As predicted in my earlier post on the auction of vintage computers which was due to take place in Germany on 25 May (Yesterday’s Computers – Tomorrow’s Antiques?), the Apple-1 microcomputer did indeed fetch the highest price. It sold for a whopping $671,400, beating the previous record by over $30,000. The buyer was a wealthy entrepreneur from the Far East who wishes to remain anonymous.
To make this story even more remarkable, the New York Times has since reported that the machine was sold by its original owner earlier this year for only $40,000. The unnamed buyer replaced some of the circuit board components to bring it back into working condition, got it signed by Apple co-founder Steve Wozniak (who also designed the Apple-1) and put it up for auction, making a huge profit in the process.
In contrast to the Apple-1, the Scelbi-8H microcomputer sold for only $20,780 despite its greater historical importance and rarity, with only 3 examples thought to exist. The iconic MITS Altair 8800 sold for even less at $11,190, perhaps due to the larger numbers of these machines that are known to be in circulation.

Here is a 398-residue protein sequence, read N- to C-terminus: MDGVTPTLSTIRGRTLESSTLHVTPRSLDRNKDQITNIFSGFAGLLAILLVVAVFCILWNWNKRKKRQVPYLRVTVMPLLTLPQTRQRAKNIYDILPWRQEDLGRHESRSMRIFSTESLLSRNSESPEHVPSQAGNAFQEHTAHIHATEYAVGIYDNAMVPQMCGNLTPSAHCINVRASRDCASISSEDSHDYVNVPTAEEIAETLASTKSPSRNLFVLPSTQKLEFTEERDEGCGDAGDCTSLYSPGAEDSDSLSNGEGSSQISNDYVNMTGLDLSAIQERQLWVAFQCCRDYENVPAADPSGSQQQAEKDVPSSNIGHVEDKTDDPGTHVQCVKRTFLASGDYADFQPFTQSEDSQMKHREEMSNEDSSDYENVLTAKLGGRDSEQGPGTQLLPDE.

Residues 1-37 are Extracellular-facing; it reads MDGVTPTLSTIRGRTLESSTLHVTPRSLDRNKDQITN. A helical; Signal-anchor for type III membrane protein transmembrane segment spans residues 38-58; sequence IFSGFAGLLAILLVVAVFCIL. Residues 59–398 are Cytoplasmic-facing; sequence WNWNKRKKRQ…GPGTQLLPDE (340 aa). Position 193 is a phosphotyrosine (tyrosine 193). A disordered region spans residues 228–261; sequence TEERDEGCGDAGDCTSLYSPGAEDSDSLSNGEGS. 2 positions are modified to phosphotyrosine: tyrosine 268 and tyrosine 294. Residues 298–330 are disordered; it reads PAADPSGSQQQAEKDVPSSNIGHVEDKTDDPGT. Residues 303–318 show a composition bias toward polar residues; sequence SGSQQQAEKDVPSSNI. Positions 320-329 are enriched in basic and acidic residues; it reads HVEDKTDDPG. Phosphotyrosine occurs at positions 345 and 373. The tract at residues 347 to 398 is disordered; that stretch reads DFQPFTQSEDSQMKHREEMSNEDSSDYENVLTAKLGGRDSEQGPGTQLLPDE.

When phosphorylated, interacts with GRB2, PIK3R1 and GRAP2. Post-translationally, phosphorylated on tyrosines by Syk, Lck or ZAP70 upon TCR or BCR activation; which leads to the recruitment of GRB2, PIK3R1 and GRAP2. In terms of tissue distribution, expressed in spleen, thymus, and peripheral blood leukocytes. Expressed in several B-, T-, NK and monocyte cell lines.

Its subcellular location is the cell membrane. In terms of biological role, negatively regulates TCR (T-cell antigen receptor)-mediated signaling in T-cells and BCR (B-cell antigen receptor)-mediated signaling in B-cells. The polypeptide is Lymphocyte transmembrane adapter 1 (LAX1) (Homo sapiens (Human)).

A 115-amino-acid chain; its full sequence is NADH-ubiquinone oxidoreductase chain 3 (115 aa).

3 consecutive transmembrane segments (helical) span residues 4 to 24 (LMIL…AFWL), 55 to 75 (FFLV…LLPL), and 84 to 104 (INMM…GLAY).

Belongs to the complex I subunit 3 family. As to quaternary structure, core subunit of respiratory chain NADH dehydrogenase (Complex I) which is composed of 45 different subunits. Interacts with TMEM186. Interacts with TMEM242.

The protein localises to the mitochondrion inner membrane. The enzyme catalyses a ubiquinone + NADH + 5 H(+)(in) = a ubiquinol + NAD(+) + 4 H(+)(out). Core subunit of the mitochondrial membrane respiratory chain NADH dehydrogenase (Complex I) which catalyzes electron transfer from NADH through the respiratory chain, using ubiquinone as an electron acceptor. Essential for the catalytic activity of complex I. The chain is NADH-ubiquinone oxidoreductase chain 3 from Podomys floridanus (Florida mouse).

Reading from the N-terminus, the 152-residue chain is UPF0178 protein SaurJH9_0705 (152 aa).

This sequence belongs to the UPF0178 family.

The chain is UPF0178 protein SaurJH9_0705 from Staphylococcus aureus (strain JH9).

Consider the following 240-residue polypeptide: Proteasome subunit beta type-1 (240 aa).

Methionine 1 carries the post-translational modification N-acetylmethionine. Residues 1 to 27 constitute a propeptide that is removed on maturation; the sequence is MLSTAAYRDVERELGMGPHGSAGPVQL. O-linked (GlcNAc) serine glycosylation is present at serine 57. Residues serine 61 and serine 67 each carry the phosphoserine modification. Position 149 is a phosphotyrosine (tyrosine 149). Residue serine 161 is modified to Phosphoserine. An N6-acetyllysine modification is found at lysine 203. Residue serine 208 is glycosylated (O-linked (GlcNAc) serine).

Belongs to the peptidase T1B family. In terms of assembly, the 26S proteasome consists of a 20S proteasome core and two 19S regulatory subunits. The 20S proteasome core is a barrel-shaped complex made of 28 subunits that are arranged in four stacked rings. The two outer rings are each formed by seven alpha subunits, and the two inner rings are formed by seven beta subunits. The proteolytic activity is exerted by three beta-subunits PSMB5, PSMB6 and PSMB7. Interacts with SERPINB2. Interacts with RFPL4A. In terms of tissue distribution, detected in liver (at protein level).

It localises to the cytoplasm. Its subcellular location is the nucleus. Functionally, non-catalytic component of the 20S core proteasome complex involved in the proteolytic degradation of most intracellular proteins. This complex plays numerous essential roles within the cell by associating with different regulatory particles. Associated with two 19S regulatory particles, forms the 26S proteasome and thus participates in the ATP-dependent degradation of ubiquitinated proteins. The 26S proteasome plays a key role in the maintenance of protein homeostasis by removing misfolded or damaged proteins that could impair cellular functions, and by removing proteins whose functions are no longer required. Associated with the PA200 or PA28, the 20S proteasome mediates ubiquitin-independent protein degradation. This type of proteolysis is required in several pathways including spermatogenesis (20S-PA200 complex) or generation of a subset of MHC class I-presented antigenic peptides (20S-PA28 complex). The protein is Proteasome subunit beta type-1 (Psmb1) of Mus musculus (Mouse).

As for the beautiful Pascaline mechanical calculating machine, some careful detective work in the weeks leading up to the auction revealed that it was a replica dating from the early 20th century rather than a 17th century original manufactured by Blaise Pascal himself. Suspicion was raised when experts noticed that the handwritten label on the inside of the lid dating the machine to May 1652 looked identical to the label on an authenticated Pascaline in the Musée des Arts et Métiers, Paris. Further investigation showed that it had been assembled using screws with standardised metric threads rather than the handmade screws employed in Pascal’s era, confirming the machine’s 20th century origins. The auction catalogue was amended accordingly and the machine fetched $41,562 on the day, a very respectable price for a modern replica.
What I didn’t realise when I wrote my earlier post was that the auction also featured an Alpina Universal Calculator identical to the one I own, suggesting that 20th century mechanical calculators are indeed worth collecting. However, I’m unlikely to make a fortune from selling my Alpina as the reserve price was only $700!